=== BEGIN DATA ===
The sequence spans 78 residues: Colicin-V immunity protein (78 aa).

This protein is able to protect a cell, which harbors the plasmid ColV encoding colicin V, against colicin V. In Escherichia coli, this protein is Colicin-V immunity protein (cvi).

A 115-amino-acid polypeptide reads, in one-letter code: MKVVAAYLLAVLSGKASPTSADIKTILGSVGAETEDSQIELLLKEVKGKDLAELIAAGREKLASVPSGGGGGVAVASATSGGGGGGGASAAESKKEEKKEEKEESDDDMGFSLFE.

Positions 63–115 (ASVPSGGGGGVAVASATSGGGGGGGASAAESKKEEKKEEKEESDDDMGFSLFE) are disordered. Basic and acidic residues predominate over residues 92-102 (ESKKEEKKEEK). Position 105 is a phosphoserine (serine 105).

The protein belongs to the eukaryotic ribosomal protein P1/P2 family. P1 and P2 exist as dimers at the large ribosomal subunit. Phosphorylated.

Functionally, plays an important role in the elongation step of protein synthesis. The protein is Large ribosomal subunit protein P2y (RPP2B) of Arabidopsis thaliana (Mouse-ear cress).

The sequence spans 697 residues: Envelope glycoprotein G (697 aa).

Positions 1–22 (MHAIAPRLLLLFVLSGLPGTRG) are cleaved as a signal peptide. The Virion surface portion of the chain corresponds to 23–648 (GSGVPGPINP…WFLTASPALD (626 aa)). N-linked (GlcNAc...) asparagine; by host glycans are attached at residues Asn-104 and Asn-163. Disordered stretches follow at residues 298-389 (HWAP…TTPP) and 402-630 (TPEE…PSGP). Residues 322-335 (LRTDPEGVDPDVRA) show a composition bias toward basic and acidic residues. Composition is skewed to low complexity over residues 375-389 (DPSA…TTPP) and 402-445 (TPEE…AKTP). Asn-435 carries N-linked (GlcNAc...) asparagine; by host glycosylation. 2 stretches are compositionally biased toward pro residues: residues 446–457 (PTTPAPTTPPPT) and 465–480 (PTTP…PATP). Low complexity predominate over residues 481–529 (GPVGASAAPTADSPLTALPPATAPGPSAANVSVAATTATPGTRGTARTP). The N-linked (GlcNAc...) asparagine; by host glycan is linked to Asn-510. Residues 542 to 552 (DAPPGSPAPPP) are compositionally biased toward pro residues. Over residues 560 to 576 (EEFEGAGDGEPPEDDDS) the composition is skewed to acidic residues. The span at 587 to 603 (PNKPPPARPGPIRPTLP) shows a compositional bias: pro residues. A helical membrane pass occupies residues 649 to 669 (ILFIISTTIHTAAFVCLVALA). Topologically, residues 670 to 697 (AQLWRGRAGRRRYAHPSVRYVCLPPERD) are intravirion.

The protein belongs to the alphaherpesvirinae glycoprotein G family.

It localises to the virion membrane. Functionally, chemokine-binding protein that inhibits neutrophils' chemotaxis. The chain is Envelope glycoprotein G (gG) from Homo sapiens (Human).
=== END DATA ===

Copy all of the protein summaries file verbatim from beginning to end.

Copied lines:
The sequence spans 78 residues: Colicin-V immunity protein (78 aa).

This protein is able to protect a cell, which harbors the plasmid ColV encoding colicin V, against colicin V. In Escherichia coli, this protein is Colicin-V immunity protein (cvi).

A 115-amino-acid polypeptide reads, in one-letter code: MKVVAAYLLAVLSGKASPTSADIKTILGSVGAETEDSQIELLLKEVKGKDLAELIAAGREKLASVPSGGGGGVAVASATSGGGGGGGASAAESKKEEKKEEKEESDDDMGFSLFE.

Positions 63–115 (ASVPSGGGGGVAVASATSGGGGGGGASAAESKKEEKKEEKEESDDDMGFSLFE) are disordered. Basic and acidic residues predominate over residues 92-102 (ESKKEEKKEEK). Position 105 is a phosphoserine (serine 105).

The protein belongs to the eukaryotic ribosomal protein P1/P2 family. P1 and P2 exist as dimers at the large ribosomal subunit. Phosphorylated.

Functionally, plays an important role in the elongation step of protein synthesis. The protein is Large ribosomal subunit protein P2y (RPP2B) of Arabidopsis thaliana (Mouse-ear cress).

The sequence spans 697 residues: Envelope glycoprotein G (697 aa).

Positions 1–22 (MHAIAPRLLLLFVLSGLPGTRG) are cleaved as a signal peptide. The Virion surface portion of the chain corresponds to 23–648 (GSGVPGPINP…WFLTASPALD (626 aa)). N-linked (GlcNAc...) asparagine; by host glycans are attached at residues Asn-104 and Asn-163. Disordered stretches follow at residues 298-389 (HWAP…TTPP) and 402-630 (TPEE…PSGP). Residues 322-335 (LRTDPEGVDPDVRA) show a composition bias toward basic and acidic residues. Composition is skewed to low complexity over residues 375-389 (DPSA…TTPP) and 402-445 (TPEE…AKTP). Asn-435 carries N-linked (GlcNAc...) asparagine; by host glycosylation. 2 stretches are compositionally biased toward pro residues: residues 446–457 (PTTPAPTTPPPT) and 465–480 (PTTP…PATP). Low complexity predominate over residues 481–529 (GPVGASAAPTADSPLTALPPATAPGPSAANVSVAATTATPGTRGTARTP). The N-linked (GlcNAc...) asparagine; by host glycan is linked to Asn-510. Residues 542 to 552 (DAPPGSPAPPP) are compositionally biased toward pro residues. Over residues 560 to 576 (EEFEGAGDGEPPEDDDS) the composition is skewed to acidic residues. The span at 587 to 603 (PNKPPPARPGPIRPTLP) shows a compositional bias: pro residues. A helical membrane pass occupies residues 649 to 669 (ILFIISTTIHTAAFVCLVALA). Topologically, residues 670 to 697 (AQLWRGRAGRRRYAHPSVRYVCLPPERD) are intravirion.

The protein belongs to the alphaherpesvirinae glycoprotein G family.

It localises to the virion membrane. Functionally, chemokine-binding protein that inhibits neutrophils' chemotaxis. The chain is Envelope glycoprotein G (gG) from Homo sapiens (Human).